Effective Use of Revision in Strange Meeting
In writing his poem Strange Meeting, Wilfred Owen uses revision as a tool to both clarify his ideas and re-evaluate one of the central figures in the poem. By examining a reproduction of Owen’s original text and comparing it to the final, published copy, we are able to retrace his steps and, hopefully, gain a further understanding of his thought process and motivations concerning this particular poem. From these examinations, it is evident that Owen spent a large portion of the revision process attempting to alter the character of the “encumbered sleeper”, whom the narrator encounters in hell. These alterations could be viewed as an attempt by Owen to make this “vision” more ambiguous, vague, and otherworldly, and therefore to alter his readers’ perception of this character, the narrator, and the poem itself.
The sheer frequency of revisions concerning the appearance and characteristics of the ghostly figure are staggering when compared to number of revisions made elsewhere in the poem. Perhaps the first thing one notices while examining Owen’s revisions is the long stretch during the figure’s speech in which there are very few marks of revision by the author. In contrast, the sections in which the figure is described, or in which he describes himself, are heavily revised. It appears, then, Owen’s primary difficulty with the first draft of his poem was not with the content of what the ghostly speaker said, but with how the character was portrayed.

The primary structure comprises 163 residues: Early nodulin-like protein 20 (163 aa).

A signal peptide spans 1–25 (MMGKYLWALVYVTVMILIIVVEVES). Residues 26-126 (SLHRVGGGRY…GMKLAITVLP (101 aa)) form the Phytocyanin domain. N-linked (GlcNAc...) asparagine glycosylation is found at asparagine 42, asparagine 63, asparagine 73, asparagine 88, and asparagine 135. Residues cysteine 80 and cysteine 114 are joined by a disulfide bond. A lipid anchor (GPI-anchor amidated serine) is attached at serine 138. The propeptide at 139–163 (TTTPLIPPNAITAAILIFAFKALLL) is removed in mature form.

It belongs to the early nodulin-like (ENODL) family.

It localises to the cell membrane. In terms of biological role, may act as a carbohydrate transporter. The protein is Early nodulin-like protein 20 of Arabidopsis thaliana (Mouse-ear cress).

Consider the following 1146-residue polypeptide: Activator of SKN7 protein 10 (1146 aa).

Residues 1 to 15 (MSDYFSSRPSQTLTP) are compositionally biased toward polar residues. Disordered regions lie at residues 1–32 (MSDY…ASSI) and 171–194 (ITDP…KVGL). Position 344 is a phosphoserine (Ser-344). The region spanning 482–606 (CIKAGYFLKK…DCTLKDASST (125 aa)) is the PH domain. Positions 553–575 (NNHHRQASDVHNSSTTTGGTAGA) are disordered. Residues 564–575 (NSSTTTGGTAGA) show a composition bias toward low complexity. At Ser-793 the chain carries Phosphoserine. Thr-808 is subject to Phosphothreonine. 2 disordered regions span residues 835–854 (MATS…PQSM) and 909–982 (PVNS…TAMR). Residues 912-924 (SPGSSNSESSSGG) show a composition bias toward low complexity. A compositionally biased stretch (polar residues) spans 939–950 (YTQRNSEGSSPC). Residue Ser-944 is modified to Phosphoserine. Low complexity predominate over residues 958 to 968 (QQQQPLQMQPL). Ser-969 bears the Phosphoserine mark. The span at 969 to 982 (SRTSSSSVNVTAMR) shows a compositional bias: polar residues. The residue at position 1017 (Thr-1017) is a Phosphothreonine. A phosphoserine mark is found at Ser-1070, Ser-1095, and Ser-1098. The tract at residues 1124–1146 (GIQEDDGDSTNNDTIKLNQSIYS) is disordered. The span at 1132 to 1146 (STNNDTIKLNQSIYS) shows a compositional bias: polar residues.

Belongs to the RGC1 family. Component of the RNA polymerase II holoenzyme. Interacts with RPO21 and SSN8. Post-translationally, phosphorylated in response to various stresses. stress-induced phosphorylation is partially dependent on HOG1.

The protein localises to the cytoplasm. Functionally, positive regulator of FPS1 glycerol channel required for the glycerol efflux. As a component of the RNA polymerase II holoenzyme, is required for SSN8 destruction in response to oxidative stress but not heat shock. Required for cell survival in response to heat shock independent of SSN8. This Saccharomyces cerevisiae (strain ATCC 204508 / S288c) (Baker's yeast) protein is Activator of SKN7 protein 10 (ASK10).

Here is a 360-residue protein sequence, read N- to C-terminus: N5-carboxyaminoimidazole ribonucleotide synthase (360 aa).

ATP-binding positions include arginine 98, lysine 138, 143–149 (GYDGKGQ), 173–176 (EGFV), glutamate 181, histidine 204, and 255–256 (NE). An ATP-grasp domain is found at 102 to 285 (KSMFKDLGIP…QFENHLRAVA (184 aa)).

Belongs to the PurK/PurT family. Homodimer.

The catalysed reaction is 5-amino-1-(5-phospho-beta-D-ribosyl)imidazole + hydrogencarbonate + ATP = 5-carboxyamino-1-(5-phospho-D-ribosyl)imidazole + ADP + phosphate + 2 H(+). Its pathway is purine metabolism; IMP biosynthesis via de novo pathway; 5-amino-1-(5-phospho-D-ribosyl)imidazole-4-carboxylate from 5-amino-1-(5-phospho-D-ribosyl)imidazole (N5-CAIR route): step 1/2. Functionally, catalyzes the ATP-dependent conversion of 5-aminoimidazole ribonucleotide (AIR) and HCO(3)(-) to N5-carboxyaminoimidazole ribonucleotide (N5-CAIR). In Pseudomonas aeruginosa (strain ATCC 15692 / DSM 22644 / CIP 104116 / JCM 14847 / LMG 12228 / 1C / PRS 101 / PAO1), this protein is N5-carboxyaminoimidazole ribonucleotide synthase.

Owen pays strict attention during revision to every mention of this ghostly figure. There are at least six changes made to the text concerning the figure’s description, including two changes dedicated solely to the figure’s facial expressions: “With a thousand fears that creature’s face was grained” becomes “With a thousand pains…” (line 11), and an extra line concerning the figure’s “dead smile” is added (line 10). Additionally, may of the seemingly inconsequential or cosmetic revisions made to the poem further indicate Owen’s concern with the representation of this character. Alterations of this nature include the figure being referred to as “that other” in the draft, while he is referred to as “the other” in the final (line 15). While perhaps not constituting a major alteration, this example is noteworthy simply as another demonstration of the level of concern that Owen showed concerning the proper way to portray his character.
Owen also impacts and alters the ghostly figure indirectly by rethinking the descriptions of the hellish surroundings in the poem. In the first draft, Owen uses terms associated with sleep four times—he discusses the encumbered “sleepers” (line 4), describes “slumber” filling the hall (line 10), says that “all was sleep” (line 14), and has the ghostly figure call out, “Let us sleep….” (line 45). In the final draft, however, he retains only two of these references: “sleepers” and “Let...